This weekend at the movies, we’ve got the return of an iconic franchise (Halloween, starring Jamie Lee Curtis and Judy Greer), a coming-of-age drama with a twist (The Hate U Give, starring Amandla Stenberg and Regina Hall), and Robert Redford‘s swan song (The Old Man and the Gun, co-starring Sissy Spacek and Casey Affleck). What are the critics saying?
John Carpenter couldn’t have known that the modest slasher film he released in 1978, starring the mostly unknown daughter of Tony Curtis, would become a defining genre achievement that would spawn a decades-long franchise. Yet here we are, 40 years later, hitting the reset button and returning to the series’ origins. In this week’s Halloween, Jamie Lee Curtis and Nick Castle return to reprise their roles as Laurie Strode and the original Michael Myers, ready to face off again in a direct sequel to the first film that ignores the mythology established across all the previous sequels. Directed by David Gordon Green (Pineapple Express) and co-written by Danny McBride and Jeff Fradley, the film has pleasantly surprised the critics, who call it an effective — and unexpectedly funny — thriller that should satisfy both franchise fans and newcomers alike.
Some of the most exciting cinema in recent years has come from filmmakers who approach movies as media instruments to enact social change, and the Certified Fresh The Hate U Give is no exception. Amandla Stenberg (a grown up Rue from The Hunger Games) stars as Starr Carter, a black 16-year-old girl straddling two worlds: the poor neighborhood she lives in and the rich white prep school she attends. The precarious balancing act is shattered when Starr witnesses her childhood friend gunned down by police, and she finds herself drawn more and more to activism as she finds her voice and stands up for justice. And this balancing act is coded directly into the movie itself, presenting rage with optimism and hope tempered by desperation — something critics say director George Tillman Jr. pulls of with full conviction, alongside Stenberg’s breakthrough performance.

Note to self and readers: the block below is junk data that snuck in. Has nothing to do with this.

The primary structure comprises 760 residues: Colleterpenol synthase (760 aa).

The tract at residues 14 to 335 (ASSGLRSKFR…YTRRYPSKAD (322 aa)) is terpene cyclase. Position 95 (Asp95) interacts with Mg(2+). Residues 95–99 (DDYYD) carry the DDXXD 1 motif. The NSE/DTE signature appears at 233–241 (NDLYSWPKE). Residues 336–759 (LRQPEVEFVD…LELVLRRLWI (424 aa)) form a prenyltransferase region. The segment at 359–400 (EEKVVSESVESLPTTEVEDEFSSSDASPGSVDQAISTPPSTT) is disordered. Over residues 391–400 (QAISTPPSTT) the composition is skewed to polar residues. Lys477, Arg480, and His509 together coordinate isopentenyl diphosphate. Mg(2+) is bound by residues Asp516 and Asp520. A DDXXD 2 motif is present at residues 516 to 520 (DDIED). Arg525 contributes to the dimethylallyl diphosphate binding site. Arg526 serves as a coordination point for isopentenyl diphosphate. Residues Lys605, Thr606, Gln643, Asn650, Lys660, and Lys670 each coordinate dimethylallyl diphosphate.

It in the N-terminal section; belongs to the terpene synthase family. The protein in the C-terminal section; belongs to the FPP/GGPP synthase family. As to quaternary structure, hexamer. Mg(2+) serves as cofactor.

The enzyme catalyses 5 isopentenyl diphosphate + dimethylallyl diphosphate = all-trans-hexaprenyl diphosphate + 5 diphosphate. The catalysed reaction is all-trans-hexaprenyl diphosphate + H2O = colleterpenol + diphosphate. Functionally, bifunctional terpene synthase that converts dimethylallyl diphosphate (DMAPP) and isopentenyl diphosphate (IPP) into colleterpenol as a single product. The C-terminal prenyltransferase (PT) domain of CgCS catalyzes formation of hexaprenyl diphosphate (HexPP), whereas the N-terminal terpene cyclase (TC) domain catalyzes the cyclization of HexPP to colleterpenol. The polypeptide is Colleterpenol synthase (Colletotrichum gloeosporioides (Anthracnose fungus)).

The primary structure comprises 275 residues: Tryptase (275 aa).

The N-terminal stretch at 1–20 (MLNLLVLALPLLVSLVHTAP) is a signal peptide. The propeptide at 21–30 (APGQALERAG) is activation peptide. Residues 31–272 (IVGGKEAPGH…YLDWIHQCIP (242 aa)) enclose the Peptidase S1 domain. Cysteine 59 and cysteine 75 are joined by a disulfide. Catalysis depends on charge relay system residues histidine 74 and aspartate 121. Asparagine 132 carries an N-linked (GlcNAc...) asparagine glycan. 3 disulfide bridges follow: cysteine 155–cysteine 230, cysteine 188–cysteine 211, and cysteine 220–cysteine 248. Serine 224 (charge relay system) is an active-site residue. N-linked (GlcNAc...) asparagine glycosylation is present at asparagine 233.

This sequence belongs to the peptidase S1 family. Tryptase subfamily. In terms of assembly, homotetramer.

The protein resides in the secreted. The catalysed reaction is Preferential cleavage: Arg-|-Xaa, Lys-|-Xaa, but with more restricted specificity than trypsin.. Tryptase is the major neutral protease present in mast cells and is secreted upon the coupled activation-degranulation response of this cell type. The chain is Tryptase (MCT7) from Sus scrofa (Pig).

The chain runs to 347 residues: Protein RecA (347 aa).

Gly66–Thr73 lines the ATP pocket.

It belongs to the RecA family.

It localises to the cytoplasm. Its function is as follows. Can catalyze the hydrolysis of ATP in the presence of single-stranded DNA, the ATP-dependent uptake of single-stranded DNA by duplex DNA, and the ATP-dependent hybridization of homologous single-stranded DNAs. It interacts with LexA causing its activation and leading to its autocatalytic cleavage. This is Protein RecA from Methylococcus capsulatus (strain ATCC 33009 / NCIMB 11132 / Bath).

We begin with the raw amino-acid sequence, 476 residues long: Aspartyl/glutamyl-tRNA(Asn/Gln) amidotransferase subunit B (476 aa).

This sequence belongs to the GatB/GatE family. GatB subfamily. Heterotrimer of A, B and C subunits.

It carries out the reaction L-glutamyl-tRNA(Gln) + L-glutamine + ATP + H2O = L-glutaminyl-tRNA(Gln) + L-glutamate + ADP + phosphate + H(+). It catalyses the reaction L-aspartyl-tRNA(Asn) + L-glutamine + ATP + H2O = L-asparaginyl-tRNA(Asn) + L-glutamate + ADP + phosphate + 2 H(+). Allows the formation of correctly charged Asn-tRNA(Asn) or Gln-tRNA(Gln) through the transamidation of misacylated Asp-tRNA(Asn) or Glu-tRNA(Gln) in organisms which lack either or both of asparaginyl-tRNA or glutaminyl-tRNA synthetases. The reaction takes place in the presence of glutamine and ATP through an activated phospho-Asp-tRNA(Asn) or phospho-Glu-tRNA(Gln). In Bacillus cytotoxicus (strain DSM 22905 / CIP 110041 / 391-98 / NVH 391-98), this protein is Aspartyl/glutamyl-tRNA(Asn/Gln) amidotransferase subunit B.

Hollywood has long held a fascination for career criminals, especially clever ones, so it’s a little surprising no one thought to adapt the story of Forrest Tucker, a real-life repeat prison escapee who, even at the ripe old age of 79, was arrested for robbing four banks on his own. This week, we get that film, and it stars Robert Redford in what’s being reported as his final role. The film itself focuses on Tucker’s escape from California’s San Quentin Prison at 70 years old and the subsequent string of heists he pulled, and critics are calling it a pleasant ride full of beautiful performances, not least by its retiring star. It remains to be seen if Robert Redford will keep his word about stepping down, but if he does, The Old Man and the Gun serves as a fitting sendoff.
The Conners offers the comforts of its source show, but more focus on the family’s ever-evolving dynamics adds a welcome layer of working-class empathy without losing any of the laughs.
The Man with No Fear returns to top form with a third season that begins tediously slow but gradually generates comic book thrills, immeasurably helped by the welcome return of Vincent D’Onofrio‘s menacing Kingpin.
Toni Collette creates comedy between the sheets in this unlikely sex-drama from acclaimed playwright Nick Payne for the BBC.
Also Opening This Week In Limited Release